HENRY AUGUSTUS EATON
Captain, Company A
"HENRY AUGUSTUS EATON was born in Granville, Vt., Nov. 8, 1838.
He graduated at Middlebury College, Vt., and intended to study law. During the Free Soil contest, and soon after his eighteenth birthday, he responded to the call from Kansas and remained there until the issue between Freedom and Slavery was decided. Thoughtful and eager for knowledge from his youth, he secured a liberal education, largely by his own exertions, graduating with much honor from Middlebury College in 1862.
He at once enlisted for nine months in Company A, 16th Vermont Volunteers, and was the unanimous choice of his company for captain. The regiments took part in the last two days of the battle of Gettysburg, occupying an important position in the line. There he distinguished himself by remarkable coolness and an almost reckless bravery, until severely wounded.
At the expiration of his service, and even before he could move with safety, he zealously worked in Bethel, Vt., to raise a company for three years' service in the Seventeenth Vermont regiment, and was again elected captain. The regiment shared in the terrible battles of the Wilderness and was almost annihilated.
Captain Eaton had been detached from his command to serve as commissary, and afterwards as aid on Gen. Griffin's staff. At his own request he was relieved to return to this regiment, of which he had command during the absence of the wounded colonel.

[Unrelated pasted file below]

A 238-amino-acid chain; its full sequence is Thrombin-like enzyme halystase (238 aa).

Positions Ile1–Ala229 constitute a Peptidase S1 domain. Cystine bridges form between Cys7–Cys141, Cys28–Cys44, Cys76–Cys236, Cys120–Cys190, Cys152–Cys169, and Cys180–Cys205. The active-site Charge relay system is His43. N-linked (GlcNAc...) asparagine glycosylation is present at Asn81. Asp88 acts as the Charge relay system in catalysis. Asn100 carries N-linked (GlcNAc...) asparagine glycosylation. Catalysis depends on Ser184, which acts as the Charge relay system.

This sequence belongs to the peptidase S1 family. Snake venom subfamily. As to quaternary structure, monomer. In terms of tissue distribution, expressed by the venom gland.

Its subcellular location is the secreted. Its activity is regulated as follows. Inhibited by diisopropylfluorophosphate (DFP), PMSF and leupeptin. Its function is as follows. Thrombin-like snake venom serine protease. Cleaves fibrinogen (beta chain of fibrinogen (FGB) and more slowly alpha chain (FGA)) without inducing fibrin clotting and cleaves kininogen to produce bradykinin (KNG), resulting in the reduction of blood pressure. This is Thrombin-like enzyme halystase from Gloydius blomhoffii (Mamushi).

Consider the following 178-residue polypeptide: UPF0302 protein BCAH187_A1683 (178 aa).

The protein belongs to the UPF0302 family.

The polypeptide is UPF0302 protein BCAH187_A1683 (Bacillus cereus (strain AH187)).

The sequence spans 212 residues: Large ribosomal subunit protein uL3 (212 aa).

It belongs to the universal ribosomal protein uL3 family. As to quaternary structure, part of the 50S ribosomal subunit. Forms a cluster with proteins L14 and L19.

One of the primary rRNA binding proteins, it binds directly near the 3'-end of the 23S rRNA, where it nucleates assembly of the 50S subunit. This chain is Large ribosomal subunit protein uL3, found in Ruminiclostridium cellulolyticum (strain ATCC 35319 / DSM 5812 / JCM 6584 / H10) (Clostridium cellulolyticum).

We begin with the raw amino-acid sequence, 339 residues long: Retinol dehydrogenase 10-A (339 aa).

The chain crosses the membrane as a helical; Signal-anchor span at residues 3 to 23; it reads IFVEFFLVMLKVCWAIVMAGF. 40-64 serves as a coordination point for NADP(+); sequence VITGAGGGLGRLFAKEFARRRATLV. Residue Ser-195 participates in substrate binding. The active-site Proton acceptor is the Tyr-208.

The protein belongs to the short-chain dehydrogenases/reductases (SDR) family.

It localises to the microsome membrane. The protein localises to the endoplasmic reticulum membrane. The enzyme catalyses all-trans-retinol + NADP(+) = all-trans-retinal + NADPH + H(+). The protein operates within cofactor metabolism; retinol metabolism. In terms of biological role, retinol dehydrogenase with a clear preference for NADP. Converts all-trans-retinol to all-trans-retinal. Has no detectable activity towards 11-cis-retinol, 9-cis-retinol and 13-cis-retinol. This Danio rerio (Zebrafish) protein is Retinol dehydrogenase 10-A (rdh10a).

At the battle of Poplar Grove Church, Virginia, Sept. 30, 1864, he was killed while leading his men. Not long before the battle he had been commissioned major, and shortly after, before his fate was known, he was made lieutenant colonel. His heart was with the defenders of the Union, and he was ready to die in the discharge of duty.
Everywhere his faithfulness and ability secured confidence. As an office, "his eye was quick and accurate; his self-possession never forsook him; his fidelity was unquestionable and his ardor never cooled."
His name, with the names of forty other Rochester soldiers who gave their lives to their country, is inscribed on the soldiers' monument in that town, and the Grand Army Post is named for him. It is the testimony of all who knew Colonel Eaton that he was nearly faultless. He had no bad habits; he was pure in heart; he loved his fellow-men; he was as modest as he was brave.
Such a character was worthy of the heroic age in which he lived and the great cause for which he died. Although Henry Augustus Eaton was buried on the battlefield and his brother Eugene Edgar Eaton died elsewhere (presumably Malden, Mass.), both are named on the Eaton family monument in North Hollow Cemetery in Rochester, Vt.
Source: VermontCivilWar.Org Database